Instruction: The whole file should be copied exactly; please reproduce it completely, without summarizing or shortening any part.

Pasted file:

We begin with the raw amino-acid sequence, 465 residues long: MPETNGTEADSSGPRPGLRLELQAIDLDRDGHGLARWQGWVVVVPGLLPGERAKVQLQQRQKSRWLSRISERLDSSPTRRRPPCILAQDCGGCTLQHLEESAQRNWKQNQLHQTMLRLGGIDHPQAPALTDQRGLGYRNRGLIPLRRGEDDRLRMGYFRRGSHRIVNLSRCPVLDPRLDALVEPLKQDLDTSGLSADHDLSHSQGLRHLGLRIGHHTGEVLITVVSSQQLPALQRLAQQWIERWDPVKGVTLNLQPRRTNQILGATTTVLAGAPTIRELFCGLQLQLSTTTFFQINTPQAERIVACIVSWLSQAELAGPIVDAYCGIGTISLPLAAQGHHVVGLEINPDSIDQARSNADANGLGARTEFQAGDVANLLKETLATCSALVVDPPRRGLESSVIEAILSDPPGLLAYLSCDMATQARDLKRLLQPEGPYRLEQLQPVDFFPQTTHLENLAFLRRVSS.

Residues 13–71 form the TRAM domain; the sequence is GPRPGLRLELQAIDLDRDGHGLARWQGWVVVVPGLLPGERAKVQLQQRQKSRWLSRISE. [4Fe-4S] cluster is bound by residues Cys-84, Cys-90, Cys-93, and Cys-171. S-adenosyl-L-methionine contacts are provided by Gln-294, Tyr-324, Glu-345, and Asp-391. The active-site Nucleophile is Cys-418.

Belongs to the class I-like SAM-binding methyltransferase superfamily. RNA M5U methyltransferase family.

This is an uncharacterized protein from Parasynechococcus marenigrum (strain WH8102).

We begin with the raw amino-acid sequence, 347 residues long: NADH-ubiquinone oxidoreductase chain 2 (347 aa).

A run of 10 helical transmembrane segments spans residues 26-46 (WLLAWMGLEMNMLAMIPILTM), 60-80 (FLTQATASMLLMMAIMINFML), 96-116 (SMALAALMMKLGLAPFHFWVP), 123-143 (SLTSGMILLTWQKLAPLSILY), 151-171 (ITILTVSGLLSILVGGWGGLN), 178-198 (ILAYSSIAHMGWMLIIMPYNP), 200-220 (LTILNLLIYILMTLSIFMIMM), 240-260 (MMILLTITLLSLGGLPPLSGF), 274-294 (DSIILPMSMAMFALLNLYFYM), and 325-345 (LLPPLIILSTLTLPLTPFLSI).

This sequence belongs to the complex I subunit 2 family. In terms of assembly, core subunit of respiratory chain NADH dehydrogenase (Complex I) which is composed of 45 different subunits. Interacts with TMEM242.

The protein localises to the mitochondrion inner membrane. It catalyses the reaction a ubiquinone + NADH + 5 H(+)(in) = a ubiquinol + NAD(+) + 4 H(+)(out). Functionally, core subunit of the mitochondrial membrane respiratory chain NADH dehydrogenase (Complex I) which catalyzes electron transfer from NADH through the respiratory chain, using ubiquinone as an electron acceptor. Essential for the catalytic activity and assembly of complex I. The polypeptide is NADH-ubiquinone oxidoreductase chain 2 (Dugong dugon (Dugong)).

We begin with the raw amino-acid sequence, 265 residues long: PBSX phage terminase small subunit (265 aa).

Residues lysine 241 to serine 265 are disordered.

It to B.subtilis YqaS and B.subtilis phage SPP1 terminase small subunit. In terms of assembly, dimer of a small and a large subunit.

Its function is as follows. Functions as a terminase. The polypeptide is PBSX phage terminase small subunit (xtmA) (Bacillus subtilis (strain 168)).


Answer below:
We begin with the raw amino-acid sequence, 465 residues long: MPETNGTEADSSGPRPGLRLELQAIDLDRDGHGLARWQGWVVVVPGLLPGERAKVQLQQRQKSRWLSRISERLDSSPTRRRPPCILAQDCGGCTLQHLEESAQRNWKQNQLHQTMLRLGGIDHPQAPALTDQRGLGYRNRGLIPLRRGEDDRLRMGYFRRGSHRIVNLSRCPVLDPRLDALVEPLKQDLDTSGLSADHDLSHSQGLRHLGLRIGHHTGEVLITVVSSQQLPALQRLAQQWIERWDPVKGVTLNLQPRRTNQILGATTTVLAGAPTIRELFCGLQLQLSTTTFFQINTPQAERIVACIVSWLSQAELAGPIVDAYCGIGTISLPLAAQGHHVVGLEINPDSIDQARSNADANGLGARTEFQAGDVANLLKETLATCSALVVDPPRRGLESSVIEAILSDPPGLLAYLSCDMATQARDLKRLLQPEGPYRLEQLQPVDFFPQTTHLENLAFLRRVSS.

Residues 13–71 form the TRAM domain; the sequence is GPRPGLRLELQAIDLDRDGHGLARWQGWVVVVPGLLPGERAKVQLQQRQKSRWLSRISE. [4Fe-4S] cluster is bound by residues Cys-84, Cys-90, Cys-93, and Cys-171. S-adenosyl-L-methionine contacts are provided by Gln-294, Tyr-324, Glu-345, and Asp-391. The active-site Nucleophile is Cys-418.

Belongs to the class I-like SAM-binding methyltransferase superfamily. RNA M5U methyltransferase family.

This is an uncharacterized protein from Parasynechococcus marenigrum (strain WH8102).

We begin with the raw amino-acid sequence, 347 residues long: NADH-ubiquinone oxidoreductase chain 2 (347 aa).

A run of 10 helical transmembrane segments spans residues 26-46 (WLLAWMGLEMNMLAMIPILTM), 60-80 (FLTQATASMLLMMAIMINFML), 96-116 (SMALAALMMKLGLAPFHFWVP), 123-143 (SLTSGMILLTWQKLAPLSILY), 151-171 (ITILTVSGLLSILVGGWGGLN), 178-198 (ILAYSSIAHMGWMLIIMPYNP), 200-220 (LTILNLLIYILMTLSIFMIMM), 240-260 (MMILLTITLLSLGGLPPLSGF), 274-294 (DSIILPMSMAMFALLNLYFYM), and 325-345 (LLPPLIILSTLTLPLTPFLSI).

This sequence belongs to the complex I subunit 2 family. In terms of assembly, core subunit of respiratory chain NADH dehydrogenase (Complex I) which is composed of 45 different subunits. Interacts with TMEM242.

The protein localises to the mitochondrion inner membrane. It catalyses the reaction a ubiquinone + NADH + 5 H(+)(in) = a ubiquinol + NAD(+) + 4 H(+)(out). Functionally, core subunit of the mitochondrial membrane respiratory chain NADH dehydrogenase (Complex I) which catalyzes electron transfer from NADH through the respiratory chain, using ubiquinone as an electron acceptor. Essential for the catalytic activity and assembly of complex I. The polypeptide is NADH-ubiquinone oxidoreductase chain 2 (Dugong dugon (Dugong)).

We begin with the raw amino-acid sequence, 265 residues long: PBSX phage terminase small subunit (265 aa).

Residues lysine 241 to serine 265 are disordered.

It to B.subtilis YqaS and B.subtilis phage SPP1 terminase small subunit. In terms of assembly, dimer of a small and a large subunit.

Its function is as follows. Functions as a terminase. The polypeptide is PBSX phage terminase small subunit (xtmA) (Bacillus subtilis (strain 168)).